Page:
Listening to a chef talk about his gastro pub on local radio recently reminded me that the ‘front of house’ (aka customer service) does not just relate to the hospitality sector but all businesses.
A restaurant can only survive for a short period of time on providing great food alone if the service and welcome guests receive is poor. It won’t be long before bookings are low and they’ll wonder why they’re the only pub in the area whose footfall is down and guests only eat with them once.
Show you care
Restaurants like other businesses need referrals and repeat visits to grow. The frustrating thing (for me) is that it doesn’t cost anything or is particularly hard to provide great customer service and be welcoming – take an interest in your clients and be helpful! Why not ‘go the extra mile’ every time? If someone asks for something that’s not on the ‘menu’ but you can do it (or introduce them to someone who can) then provide it! Be flexible and thoughtful.
Make them feel important, they are, or should be to you! It’s not just that person but everyone they know. Word of mouth is very powerful, how often do you see posts on Facebook groups asking, “Can you please recommend…..?”
Five ingredients for top notch service
- Act on feedback. Following a visit to a restaurant with my family I completed a feedback card left on the table. There were specific areas that could be improved and I wanted to support them so made some suggestions. I gave my email and waited. Nothing. Then after a few months I received a newsletter telling me about forthcoming events. I was disappointed they were happy to take my details of the feedback card but did not send me a simple email thanking me for my comments and encouraging me to return or recommend them. Needless to say I have not returned.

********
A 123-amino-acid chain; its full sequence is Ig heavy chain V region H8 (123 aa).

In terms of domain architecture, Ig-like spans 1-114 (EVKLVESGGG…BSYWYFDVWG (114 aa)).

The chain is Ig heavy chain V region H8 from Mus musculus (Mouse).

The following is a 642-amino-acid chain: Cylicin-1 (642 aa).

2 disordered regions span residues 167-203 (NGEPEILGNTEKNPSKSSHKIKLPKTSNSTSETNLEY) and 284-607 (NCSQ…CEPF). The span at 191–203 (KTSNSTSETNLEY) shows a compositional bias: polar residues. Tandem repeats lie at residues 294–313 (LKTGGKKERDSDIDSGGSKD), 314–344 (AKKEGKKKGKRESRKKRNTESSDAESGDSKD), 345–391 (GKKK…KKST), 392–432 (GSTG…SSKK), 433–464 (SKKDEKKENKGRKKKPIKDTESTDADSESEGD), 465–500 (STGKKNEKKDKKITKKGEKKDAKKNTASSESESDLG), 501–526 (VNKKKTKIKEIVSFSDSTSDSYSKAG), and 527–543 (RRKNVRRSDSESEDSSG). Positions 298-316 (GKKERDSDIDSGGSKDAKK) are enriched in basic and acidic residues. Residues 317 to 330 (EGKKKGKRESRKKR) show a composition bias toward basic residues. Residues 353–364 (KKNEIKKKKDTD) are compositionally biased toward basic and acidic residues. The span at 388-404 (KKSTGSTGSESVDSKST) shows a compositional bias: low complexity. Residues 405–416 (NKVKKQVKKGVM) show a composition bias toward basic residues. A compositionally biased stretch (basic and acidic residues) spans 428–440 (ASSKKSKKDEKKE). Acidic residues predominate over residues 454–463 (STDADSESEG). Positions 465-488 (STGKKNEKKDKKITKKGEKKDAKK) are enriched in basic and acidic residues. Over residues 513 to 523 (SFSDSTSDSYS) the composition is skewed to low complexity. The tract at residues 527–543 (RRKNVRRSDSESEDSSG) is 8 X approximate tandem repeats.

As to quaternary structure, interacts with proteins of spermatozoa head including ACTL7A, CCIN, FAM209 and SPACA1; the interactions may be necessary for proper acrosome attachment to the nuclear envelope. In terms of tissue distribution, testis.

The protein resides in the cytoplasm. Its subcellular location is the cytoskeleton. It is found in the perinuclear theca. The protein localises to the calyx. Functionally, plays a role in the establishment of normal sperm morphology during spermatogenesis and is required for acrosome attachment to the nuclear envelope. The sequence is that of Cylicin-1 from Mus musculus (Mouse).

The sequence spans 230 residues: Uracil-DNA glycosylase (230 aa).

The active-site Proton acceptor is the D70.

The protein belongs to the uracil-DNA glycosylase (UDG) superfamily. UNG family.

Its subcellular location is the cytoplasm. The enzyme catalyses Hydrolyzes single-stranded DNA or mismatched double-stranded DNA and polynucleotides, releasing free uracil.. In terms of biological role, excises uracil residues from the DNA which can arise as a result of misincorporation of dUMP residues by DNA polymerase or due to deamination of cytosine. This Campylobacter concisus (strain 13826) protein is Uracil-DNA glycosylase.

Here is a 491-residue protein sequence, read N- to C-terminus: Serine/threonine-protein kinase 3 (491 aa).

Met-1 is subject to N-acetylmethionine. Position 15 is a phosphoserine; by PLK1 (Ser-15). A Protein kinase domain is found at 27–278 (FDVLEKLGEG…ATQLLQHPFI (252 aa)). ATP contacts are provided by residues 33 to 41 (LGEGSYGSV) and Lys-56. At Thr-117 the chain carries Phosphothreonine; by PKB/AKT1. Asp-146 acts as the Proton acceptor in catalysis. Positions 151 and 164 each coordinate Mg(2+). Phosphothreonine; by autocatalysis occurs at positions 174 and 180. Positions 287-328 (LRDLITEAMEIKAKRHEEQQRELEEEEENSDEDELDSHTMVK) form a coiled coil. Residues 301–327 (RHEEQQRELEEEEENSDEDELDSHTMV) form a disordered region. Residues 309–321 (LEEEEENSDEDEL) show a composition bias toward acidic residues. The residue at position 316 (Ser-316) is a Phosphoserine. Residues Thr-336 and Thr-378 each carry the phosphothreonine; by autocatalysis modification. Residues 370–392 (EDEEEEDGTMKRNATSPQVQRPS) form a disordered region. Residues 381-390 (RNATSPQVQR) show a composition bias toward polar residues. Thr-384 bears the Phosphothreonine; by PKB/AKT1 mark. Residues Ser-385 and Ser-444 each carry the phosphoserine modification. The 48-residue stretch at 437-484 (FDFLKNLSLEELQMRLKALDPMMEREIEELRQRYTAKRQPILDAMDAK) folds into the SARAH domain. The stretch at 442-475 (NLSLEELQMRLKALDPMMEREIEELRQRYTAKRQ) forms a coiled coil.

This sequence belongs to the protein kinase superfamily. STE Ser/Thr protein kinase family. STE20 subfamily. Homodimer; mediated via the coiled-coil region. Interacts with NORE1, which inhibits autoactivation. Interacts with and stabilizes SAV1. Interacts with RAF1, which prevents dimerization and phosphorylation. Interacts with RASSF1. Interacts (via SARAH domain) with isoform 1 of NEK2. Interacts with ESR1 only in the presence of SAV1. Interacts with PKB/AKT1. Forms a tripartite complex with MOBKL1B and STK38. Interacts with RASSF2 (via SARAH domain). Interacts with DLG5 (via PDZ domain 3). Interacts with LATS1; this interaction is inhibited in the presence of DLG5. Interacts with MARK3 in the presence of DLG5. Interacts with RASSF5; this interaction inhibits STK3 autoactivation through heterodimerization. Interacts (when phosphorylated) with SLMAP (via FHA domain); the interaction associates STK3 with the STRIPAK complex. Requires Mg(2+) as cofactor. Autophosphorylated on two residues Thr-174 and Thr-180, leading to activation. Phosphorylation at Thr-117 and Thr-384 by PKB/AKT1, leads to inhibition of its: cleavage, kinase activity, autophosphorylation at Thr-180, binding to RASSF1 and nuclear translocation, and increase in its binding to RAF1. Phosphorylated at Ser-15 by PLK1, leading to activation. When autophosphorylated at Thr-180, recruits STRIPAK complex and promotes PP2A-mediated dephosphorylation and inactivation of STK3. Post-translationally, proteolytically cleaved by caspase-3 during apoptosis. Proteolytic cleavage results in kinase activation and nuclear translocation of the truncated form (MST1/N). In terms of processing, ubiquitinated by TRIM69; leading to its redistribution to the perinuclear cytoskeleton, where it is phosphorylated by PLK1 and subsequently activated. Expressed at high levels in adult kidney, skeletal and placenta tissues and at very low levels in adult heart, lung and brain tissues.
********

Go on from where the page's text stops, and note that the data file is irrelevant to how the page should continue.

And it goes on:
- Team. It’s a team effort, not just those who are client facing – the waiter, receptionist, sales manager, everyone represents your business and should be clear on your values and how you expect customers to be treated.
- It works both ways. Customer service is not just for external clients but within the business/organisation there are departments that provide a service. Reliability, flexibility and the drive to support others in the wider ‘team’ meet their goals, commitments and deadlines will make you known as the ‘go to’ person.
- Turn a negative into a positive. So we’ve all experienced poor customer service e.g. problems with deliveries, faulty products, out of stock items, slow service, uncooked or cold food. It’s how you deal with these situations that’s important and can turn the customer into a loyal one who will go on to recommend you. Let me tell you a short story, I bought a set of two metallic pens from a large craft store, when I got home I discovered they were faulty so didn’t write correctly. The store isn’t close by or easy to get to, so I called customer service and was so happy to hear they could sort it out for me without having to physically visit the store. I received a replacement in the post quickly but that was faulty too! We agreed it was best to try a different make – perfect! Yes, I had to email a receipt and send a photo but I was happy to do that but I didn’t want the hassle of posting the item or returning it to store. I came away with a positive feeling and felt valued, what started as a negative experience turned into a positive one. I have since returned to the store and taken a loyalty card. Had I had a different experience I definitely wouldn’t have done the latter.
- Communication internally is key. Ensure staff are kept informed of the business plans, special promotions and how you expect customers to be treated. Make sure they know what’s on the menu and the ingredients that go into every ‘dish’ or package!
They may not be customers now but they or someone they know could be, so treat everyone with grace and good humour. A smile can go a long way, even over the phone!
If you’d like your customers to feel more valued then please contact me.